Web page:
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20 September, 2018

62nd IAEA GC Opens: Japan’s Minister of State for Science Stresses National Policy of Reducing Plutonium Holdings

On September 17, the 62nd General Conference of the International Atomic Energy Agency (IAEA) opened in Vienna for a five-day period of speeches and other events.

Masaji Matsuyama, Minister of State for Science and Technology Policy

In a video message watched by the attendees, Director General Yukiya Amano emphasized the Agency’s responsibilities in nuclear nonproliferation, as well as its support for member countries in using nuclear energy for their development and growth.

In his speech at the conference as the representative of the Japanese government, Masaji Matsuyama, Minister of State for Science and Technology Policy, talked about the North Korean nuclear issue. He said that Japan supported the reaffirmation of that country’s intention towards complete denuclearization—made at the June summit in Singapore held between United States President Donald Trump and Chairman Kim Jong Un—as a step towards the comprehensive resolution of outstanding issues regarding that country.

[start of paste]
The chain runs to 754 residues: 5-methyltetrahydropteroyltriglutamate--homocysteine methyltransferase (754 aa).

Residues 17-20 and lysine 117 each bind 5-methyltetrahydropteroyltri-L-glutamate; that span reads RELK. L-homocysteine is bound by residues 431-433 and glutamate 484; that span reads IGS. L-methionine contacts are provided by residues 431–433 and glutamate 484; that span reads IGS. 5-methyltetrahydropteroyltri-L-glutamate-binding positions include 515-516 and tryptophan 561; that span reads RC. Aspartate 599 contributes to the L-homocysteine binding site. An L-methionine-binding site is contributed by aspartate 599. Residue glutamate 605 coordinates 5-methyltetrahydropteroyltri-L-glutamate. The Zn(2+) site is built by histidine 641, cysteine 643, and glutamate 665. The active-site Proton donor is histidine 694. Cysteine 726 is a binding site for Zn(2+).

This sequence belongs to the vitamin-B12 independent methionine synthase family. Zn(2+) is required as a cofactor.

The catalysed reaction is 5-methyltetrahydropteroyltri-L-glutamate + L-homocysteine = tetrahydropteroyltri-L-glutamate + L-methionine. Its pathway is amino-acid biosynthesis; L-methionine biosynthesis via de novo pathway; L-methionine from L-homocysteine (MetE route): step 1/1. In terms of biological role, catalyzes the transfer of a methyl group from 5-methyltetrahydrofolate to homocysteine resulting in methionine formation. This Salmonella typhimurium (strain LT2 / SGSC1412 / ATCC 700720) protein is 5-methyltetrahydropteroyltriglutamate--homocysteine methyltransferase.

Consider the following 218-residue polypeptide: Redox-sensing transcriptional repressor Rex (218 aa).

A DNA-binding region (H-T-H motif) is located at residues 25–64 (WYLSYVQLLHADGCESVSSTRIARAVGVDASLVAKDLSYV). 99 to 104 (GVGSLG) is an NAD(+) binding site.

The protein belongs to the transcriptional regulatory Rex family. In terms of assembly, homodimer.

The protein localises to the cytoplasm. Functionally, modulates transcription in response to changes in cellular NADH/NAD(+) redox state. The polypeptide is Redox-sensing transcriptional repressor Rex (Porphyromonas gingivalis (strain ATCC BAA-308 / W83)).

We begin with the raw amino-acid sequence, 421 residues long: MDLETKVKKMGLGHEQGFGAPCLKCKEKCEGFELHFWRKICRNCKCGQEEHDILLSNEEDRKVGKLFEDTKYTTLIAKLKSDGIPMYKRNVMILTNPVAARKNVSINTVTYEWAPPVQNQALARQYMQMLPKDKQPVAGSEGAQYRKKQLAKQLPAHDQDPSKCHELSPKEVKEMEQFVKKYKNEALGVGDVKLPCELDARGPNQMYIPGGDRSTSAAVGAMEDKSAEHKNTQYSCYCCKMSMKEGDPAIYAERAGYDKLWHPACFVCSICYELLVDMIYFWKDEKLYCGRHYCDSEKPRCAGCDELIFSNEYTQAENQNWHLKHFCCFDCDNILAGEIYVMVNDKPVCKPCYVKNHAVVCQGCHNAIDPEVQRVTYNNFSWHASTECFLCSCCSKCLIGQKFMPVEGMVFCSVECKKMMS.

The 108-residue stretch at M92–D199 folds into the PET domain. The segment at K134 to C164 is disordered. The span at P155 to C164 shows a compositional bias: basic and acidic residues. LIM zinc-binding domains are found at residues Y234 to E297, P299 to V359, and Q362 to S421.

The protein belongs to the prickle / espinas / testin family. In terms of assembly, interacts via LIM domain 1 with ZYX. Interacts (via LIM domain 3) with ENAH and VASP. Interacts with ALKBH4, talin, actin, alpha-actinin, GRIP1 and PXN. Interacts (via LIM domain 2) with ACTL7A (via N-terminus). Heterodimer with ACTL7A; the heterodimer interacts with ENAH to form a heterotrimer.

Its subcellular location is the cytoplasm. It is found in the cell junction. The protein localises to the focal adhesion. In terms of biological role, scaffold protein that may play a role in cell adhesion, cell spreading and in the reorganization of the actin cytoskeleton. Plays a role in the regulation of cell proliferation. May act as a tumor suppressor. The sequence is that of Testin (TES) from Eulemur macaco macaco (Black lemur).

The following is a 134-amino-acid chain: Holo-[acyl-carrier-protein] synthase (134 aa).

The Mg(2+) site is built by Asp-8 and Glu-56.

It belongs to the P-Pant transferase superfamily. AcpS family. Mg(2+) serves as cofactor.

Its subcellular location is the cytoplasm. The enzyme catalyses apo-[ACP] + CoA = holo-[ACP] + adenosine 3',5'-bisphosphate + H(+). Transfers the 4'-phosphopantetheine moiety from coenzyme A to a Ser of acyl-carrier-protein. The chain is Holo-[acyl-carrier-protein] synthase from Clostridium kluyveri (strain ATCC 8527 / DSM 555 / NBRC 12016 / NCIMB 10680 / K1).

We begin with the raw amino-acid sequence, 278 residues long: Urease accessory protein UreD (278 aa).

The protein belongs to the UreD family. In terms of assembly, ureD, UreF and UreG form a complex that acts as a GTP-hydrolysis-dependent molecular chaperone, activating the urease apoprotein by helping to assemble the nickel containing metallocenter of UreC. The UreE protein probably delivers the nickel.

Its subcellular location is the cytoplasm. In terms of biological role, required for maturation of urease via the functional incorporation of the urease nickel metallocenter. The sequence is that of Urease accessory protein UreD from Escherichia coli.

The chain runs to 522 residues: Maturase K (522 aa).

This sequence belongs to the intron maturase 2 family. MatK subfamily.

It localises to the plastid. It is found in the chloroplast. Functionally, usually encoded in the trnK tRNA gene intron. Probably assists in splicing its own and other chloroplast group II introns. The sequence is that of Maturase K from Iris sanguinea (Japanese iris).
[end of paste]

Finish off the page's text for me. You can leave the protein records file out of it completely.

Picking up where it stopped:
Japan calls for the international community to cooperate, Matsuyama said, in enabling the IAEA to play a central role in realizing North Korea’s denuclearization, making full use of its expertise and experience.

The minister then described Japan’s nuclear policy, explaining that the country, based on its revised Strategic Energy Plan, was working to achieve an optimal energy mix by 2030, while restarting nuclear power plants, prioritizing safety. Looking ahead to 2050, he said that Japan would pursue the development of reactors with enhanced safety.

Matsuyama also noted that the Japan Atomic Energy Commission had recently revised the country’s basic principles on utilizing plutonium for the first time in fifteen years. Saying that Japan would keep on abiding by the principle of not possessing plutonium without a specific purpose, he stressed that the country’s policy was to reduce its plutonium holdings, so that no issues existed concerning nuclear nonproliferation.

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